A 14-year-old male football player presents after a sudden pivot and deceleration during a match. He recalls a “pop” sound and immediate pain in his left knee, preventing him from continuing to play. On examination, there is significant swelling and tenderness over the anterior aspect of the knee. (a) T1-weighted sagittal magnetic resonance imaging (MRI) of the left knee demonstrating an avulsed osteochondral fragment completely displaced and void of any bony contact (red arrow). Note the proximity of the intermeniscal ligament to the fragment and the fracture bed. This structure, as well as, the anterior horns of medial and lateral menisci can become entrapped in the fracture requiring arthroscopic versus open reduction. The anterior horn of the medial meniscus is involved most commonly. (b) Proton density-weighted fat suppressed coronal MRI of the left knee demonstrates another view of the Meyers and McKeever type III intercondylar eminence fracture (red arrow). The weight-bearing portion of the lateral femoral condyle has increased signal intensity indicative of the bone edema from the acute pivot shift mechanism of injury. (c) Arthroscopic image of the left knee. The fractured tibial intercondylar eminence is elevated by the probe exposing the fracture bed. Repair techniques rely on bone-to-bone healing of the osteochondral fragment to the underlying fracture bed resulting in superior results. (d) Arthroscopic image of the tibial eminence fracture reduced with the intact ACL attached to the fragment. (ACL: Anterior cruciate ligament).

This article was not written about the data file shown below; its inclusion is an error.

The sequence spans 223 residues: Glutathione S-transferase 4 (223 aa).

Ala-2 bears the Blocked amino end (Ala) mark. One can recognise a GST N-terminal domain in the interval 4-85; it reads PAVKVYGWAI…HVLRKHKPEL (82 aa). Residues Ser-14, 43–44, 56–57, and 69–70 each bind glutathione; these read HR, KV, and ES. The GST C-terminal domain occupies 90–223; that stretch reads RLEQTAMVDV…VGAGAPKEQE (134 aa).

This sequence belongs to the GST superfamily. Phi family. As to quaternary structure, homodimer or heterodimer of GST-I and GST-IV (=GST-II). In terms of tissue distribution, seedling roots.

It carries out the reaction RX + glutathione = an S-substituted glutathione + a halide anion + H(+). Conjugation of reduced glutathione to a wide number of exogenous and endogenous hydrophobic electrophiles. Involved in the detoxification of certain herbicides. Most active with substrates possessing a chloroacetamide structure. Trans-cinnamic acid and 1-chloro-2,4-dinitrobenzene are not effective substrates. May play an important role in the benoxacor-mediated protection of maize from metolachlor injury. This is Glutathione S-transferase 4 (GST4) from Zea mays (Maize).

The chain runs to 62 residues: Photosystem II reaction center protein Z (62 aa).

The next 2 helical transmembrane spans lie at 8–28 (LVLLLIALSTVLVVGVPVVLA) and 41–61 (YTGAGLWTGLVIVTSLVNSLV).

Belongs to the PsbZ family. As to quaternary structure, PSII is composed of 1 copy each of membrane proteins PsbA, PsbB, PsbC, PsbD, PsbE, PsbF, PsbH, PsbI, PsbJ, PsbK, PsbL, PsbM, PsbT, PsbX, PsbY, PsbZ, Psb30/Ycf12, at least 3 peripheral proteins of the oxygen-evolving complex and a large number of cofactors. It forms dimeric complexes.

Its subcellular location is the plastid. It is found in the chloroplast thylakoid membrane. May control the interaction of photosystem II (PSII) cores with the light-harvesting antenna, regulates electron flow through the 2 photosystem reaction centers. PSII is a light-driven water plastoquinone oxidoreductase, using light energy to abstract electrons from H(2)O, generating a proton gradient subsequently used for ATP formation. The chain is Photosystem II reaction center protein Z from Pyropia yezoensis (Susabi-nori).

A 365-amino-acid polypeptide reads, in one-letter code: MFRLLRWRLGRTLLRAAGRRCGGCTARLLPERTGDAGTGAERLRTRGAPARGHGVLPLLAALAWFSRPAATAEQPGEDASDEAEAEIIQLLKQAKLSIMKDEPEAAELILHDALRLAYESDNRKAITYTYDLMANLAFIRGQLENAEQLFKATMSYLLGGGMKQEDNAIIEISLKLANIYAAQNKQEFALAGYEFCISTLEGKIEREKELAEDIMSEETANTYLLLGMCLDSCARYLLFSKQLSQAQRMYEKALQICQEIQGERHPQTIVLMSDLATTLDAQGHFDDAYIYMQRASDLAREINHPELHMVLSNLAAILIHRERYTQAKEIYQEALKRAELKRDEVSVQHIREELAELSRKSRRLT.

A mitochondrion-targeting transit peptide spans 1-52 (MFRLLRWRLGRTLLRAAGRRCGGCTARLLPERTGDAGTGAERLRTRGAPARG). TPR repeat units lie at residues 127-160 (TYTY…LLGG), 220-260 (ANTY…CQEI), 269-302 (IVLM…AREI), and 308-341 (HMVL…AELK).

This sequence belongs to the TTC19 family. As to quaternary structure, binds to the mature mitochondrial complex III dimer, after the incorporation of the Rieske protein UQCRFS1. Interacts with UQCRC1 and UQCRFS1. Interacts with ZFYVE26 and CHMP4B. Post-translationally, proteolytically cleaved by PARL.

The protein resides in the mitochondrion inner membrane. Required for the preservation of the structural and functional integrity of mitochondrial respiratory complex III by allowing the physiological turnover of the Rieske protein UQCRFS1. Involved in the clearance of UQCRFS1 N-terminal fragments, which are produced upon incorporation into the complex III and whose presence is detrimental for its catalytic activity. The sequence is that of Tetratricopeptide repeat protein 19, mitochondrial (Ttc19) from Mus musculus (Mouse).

Figure 10:
A 14-year-old male football player presents after a sudden pivot and deceleration during a match. He recalls a “pop” sound and immediate pain in his left knee, preventing him from continuing to play. On examination, there is significant swelling and tenderness over the anterior aspect of the knee. (a) T1-weighted sagittal magnetic resonance imaging (MRI) of the left knee demonstrating an avulsed osteochondral fragment completely displaced and void of any bony contact (red arrow). Note the proximity of the intermeniscal ligament to the fragment and the fracture bed. This structure, as well as, the anterior horns of medial and lateral menisci can become entrapped in the fracture requiring arthroscopic versus open reduction. The anterior horn of the medial meniscus is involved most commonly. (b) Proton density-weighted fat suppressed coronal MRI of the left knee demonstrates another view of the Meyers and McKeever type III intercondylar eminence fracture (red arrow). The weight-bearing portion of the lateral femoral condyle has increased signal intensity indicative of the bone edema from the acute pivot shift mechanism of injury. (c) Arthroscopic image of the left knee. The fractured tibial intercondylar eminence is elevated by the probe exposing the fracture bed. Repair techniques rely on bone-to-bone healing of the osteochondral fragment to the underlying fracture bed resulting in superior results. (d) Arthroscopic image of the tibial eminence fracture reduced with the intact ACL attached to the fragment. (ACL: Anterior cruciate ligament).